“Cuckoo” by Seo Jeong-Ju

Seo Jeong-Joo (서정주)

Seo Jeong-Joo (image source)



Dappled with tears was the path my love tread.
30,000 ri to the lands west of China,
he played his flute as he left for where azalea rains fall.
Ga Op-Shin, adjusting and readjusting your white collar,
you’ve gone to Pa-Chok—a place from which you won’t return.

I could’ve made for you a pair of straw shoes,
the individual strands of our sad tale woven into them.
I could’ve used the sharp blade of a knife inlaid with silver
to cut off my pointless hair and plait it into shoes for you.

Weary night sky in the light of a silk-screen lantern.
A bird’s voice soaked in the winding Milky Way.
Unable to bear it and drunk with my blood,
he lets rise a song of mourning.
My love, gone off alone to the heights of heaven.

 

눈물 아롱아롱
피리 불고 가신 님의 밟으신 길은
진달래 꽃비 오는 서역(西域) 삼만리(三萬里).
흰 옷깃 여며 여며 가옵신 님의
다시 오진 못하는 파촉(巴蜀) 삼만리(三萬里).

신이나 삼아줄 걸 슬픈 사연의
올올이 아로새긴 육날 메투리
은장도 푸른 날로 이냥 베혀서
부질없는 이 머리털 엮어 드릴걸.

초롱에 불빛, 지친 밤하늘
굽이굽이 은하물 목이 젖은 새,
차마 아니 솟는 가락 눈이 감겨서
제 피에 취한 새가 귀촉도 운다.
그대 하늘 끝 호올로 가신 님아

 

Seo Jeong-Ju (1915—2000) was born in Gongchang County in North Jeolla Province. He studied at Dongguk University and also served as an honorary professor. Owing to his body of work, he also received an honorary PhD from Sookmyung Women’s University during his lifetime.

His literary legacy is complicated by his work as a Japanese sympathizer during the Japanese occupation of the Korean Peninsula.

“Cuckoo” (귀촉도) was first published in 1934 in the literary journal “Spring and Autumn” (춘추), a journal founded by the Donga Ilbo journalist Yang Jae-Ha, (양재하) which was given to printing works related to Japanese culture and had a pro-Japanese slant. The poem would later appear in 1948 as part of a collection of poetry bearing the same name, Cuckoo (귀촉도).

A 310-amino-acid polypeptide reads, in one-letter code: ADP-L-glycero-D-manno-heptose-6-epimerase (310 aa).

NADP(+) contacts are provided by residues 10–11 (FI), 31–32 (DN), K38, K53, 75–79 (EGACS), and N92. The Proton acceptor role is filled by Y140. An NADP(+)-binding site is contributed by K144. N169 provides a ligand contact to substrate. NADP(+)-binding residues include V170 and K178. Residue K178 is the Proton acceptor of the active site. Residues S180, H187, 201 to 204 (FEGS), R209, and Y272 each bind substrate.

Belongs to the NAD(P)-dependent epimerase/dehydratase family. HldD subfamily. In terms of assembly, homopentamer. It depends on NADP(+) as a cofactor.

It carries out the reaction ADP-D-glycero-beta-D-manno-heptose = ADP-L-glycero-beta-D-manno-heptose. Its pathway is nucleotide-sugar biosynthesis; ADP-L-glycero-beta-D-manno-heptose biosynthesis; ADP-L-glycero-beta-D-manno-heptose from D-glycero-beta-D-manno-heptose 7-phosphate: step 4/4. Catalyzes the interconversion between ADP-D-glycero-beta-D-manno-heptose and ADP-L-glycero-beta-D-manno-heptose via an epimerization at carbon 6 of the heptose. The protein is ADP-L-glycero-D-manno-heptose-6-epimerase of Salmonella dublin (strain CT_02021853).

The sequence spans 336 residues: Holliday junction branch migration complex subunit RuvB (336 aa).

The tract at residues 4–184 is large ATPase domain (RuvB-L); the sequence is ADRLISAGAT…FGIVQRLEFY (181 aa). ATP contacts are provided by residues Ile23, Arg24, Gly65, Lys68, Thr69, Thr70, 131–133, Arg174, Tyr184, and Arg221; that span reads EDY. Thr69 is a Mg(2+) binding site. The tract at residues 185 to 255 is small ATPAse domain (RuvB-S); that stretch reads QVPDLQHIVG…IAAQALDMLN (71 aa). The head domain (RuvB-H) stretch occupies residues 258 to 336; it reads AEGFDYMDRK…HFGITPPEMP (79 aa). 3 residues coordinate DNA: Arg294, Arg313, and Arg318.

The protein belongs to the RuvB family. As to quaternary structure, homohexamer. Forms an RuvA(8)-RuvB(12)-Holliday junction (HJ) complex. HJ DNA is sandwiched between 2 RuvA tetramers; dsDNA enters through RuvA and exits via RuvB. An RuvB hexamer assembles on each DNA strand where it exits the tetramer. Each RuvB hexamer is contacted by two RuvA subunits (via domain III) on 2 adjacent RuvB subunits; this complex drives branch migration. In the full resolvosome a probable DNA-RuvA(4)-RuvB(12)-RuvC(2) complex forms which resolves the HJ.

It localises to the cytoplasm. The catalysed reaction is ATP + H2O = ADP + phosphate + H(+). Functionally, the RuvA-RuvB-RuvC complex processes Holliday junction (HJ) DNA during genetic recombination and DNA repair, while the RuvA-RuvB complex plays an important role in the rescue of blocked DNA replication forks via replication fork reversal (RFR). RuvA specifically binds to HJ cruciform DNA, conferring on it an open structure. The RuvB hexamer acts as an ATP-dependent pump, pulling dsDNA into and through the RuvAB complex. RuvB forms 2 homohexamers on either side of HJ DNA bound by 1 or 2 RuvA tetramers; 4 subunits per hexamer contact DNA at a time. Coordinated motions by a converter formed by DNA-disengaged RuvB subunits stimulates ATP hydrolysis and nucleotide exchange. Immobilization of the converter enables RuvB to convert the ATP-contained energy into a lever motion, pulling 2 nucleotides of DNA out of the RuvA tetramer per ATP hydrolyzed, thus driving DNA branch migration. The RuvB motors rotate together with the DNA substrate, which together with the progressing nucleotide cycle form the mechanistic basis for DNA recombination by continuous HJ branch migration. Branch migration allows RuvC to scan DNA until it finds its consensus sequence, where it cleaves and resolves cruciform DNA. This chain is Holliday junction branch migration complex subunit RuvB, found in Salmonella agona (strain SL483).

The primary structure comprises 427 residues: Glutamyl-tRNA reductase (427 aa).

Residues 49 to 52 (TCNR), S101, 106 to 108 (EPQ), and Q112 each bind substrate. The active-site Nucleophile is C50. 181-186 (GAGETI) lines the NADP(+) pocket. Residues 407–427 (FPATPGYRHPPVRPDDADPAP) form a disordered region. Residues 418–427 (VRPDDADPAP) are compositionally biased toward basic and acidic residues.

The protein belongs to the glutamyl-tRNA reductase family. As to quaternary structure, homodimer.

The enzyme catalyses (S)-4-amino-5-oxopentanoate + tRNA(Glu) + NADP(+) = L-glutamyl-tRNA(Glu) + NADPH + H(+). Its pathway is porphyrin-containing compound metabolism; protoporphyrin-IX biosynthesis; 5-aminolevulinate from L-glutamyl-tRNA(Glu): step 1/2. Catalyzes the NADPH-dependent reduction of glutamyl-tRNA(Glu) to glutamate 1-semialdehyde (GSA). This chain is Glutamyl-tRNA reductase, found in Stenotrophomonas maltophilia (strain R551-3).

His books of poetry have been translated into multiple languages, and much of the task of translating Seo Jeong-Ju’s poems into English has been done by Brother Anthony of Taize. His website offers an alternate translation of this poem, which he titles “Nightingale”.

 

Translation notes:

  • The title of the poem is the name of a species of bird known as the lesser cuckoo. Brother Anthony’s use of nightingale in place of cuckoo owes to the fact that in East Asian literature the song of the cuckoo is closely attributed with loss and mourning. In translating East Asian literature, it is a common replacement made to maintain the connotations of the original work.
  • The lesser cuckoo and the common nightingale are separate species belonging to different orders of birds. Geographically speaking, the nightingale isn’t found in Asia, and the lesser cuckoo isn’t found in North America or Europe.
  • A “ri” is Korean a unit of measurement equal to 0.4km.
  • Pa-Chok (파촉/巴蜀) is an old/former name for Sichuan.
  • The decorative knife referred to dates back to the Joseon dynasty. The silk-screen lantern dates back to the Joseon dynasty as well.
  • Analyses of the metaphors and themes of the poem are easy to find in Korean.